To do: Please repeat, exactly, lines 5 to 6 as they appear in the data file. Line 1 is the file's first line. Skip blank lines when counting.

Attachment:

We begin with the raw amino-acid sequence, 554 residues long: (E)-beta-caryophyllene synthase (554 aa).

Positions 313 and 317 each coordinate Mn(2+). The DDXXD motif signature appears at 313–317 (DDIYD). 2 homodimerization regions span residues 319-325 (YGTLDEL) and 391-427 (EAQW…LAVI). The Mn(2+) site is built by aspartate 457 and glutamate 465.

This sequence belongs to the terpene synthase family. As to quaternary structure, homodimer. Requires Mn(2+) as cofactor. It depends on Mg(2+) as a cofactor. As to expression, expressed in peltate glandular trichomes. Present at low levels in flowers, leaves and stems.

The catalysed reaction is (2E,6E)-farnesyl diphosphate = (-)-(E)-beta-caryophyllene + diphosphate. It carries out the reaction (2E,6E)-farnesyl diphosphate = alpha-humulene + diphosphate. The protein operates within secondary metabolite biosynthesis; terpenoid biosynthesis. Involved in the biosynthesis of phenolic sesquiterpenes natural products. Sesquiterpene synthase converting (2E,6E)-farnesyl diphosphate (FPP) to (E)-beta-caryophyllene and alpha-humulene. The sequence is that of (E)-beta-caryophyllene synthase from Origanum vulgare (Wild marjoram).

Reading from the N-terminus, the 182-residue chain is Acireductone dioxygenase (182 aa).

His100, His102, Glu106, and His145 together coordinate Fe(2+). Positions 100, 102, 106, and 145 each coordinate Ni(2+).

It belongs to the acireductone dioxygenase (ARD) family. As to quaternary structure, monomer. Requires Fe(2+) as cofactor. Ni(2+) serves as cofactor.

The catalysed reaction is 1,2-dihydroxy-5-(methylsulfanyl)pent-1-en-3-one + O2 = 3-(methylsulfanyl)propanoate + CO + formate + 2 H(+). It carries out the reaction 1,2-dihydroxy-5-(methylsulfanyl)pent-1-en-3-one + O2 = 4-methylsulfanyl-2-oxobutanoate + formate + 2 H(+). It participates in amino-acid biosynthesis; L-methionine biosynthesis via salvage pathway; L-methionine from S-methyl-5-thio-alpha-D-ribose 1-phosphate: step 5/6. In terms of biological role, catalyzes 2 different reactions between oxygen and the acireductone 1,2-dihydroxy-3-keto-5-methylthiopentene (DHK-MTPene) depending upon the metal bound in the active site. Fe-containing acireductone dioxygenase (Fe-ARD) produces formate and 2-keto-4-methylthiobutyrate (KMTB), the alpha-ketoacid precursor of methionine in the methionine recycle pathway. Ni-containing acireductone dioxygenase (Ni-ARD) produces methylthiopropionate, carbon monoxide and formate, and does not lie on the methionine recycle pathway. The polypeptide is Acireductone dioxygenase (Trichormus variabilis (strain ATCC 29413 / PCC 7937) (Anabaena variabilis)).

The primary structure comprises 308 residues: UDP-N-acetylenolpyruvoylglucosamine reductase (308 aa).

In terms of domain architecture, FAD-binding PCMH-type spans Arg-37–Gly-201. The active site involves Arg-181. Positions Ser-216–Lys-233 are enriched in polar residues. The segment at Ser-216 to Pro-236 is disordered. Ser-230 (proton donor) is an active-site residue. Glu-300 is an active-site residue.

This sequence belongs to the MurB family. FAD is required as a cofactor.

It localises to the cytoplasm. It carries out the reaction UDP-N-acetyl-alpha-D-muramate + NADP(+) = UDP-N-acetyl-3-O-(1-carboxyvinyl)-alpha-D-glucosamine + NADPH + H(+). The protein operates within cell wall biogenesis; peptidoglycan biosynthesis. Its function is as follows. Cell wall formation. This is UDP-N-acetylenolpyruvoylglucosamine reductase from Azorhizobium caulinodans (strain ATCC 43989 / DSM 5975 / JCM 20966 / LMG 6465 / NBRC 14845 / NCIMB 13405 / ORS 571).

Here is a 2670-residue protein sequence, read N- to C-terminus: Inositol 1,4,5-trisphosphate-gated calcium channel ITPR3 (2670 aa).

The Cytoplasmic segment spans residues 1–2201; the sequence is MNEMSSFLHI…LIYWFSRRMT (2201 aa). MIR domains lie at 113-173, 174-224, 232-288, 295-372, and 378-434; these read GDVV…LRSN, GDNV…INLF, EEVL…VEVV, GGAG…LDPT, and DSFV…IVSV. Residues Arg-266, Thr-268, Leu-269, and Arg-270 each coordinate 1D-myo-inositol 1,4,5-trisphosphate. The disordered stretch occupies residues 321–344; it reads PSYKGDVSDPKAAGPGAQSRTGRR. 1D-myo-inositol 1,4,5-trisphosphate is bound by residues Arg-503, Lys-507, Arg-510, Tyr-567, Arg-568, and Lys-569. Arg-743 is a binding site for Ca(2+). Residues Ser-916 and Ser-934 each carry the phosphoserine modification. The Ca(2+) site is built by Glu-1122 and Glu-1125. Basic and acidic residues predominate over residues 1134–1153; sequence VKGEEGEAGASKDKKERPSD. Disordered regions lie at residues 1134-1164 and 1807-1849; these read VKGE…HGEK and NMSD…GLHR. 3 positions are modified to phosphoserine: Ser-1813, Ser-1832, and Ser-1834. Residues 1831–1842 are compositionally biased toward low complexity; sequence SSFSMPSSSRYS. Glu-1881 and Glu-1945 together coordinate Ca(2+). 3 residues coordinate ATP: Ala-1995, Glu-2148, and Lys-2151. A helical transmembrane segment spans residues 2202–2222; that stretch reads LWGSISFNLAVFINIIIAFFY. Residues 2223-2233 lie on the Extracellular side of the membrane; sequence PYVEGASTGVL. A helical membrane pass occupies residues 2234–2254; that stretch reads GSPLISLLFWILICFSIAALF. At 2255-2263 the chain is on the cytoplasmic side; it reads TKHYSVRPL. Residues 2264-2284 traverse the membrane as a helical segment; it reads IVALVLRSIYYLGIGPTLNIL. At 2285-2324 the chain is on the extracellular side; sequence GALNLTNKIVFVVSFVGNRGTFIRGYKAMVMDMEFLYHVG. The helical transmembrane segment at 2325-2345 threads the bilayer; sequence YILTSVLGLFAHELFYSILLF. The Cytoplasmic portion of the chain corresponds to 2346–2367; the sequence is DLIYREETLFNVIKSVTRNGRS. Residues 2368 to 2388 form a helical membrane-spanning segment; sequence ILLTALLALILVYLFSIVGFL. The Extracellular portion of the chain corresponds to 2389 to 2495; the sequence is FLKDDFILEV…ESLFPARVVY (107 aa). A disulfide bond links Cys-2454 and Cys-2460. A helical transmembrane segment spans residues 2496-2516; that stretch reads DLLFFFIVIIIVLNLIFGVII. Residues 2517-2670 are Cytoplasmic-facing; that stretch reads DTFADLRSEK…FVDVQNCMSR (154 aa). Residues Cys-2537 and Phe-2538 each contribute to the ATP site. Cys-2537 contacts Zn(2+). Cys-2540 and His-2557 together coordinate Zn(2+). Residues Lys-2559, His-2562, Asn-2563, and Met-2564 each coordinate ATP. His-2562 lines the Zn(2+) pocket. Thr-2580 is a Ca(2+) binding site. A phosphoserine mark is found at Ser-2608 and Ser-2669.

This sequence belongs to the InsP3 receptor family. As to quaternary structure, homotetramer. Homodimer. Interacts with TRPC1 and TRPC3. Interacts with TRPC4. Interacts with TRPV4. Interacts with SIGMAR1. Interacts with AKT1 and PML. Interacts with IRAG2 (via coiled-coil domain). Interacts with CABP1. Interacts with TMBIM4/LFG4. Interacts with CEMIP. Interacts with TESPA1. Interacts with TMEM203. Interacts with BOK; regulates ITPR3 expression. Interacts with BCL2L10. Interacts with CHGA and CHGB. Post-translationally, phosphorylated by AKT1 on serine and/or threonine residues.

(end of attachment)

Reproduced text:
Reading from the N-terminus, the 182-residue chain is Acireductone dioxygenase (182 aa).

His100, His102, Glu106, and His145 together coordinate Fe(2+). Positions 100, 102, 106, and 145 each coordinate Ni(2+).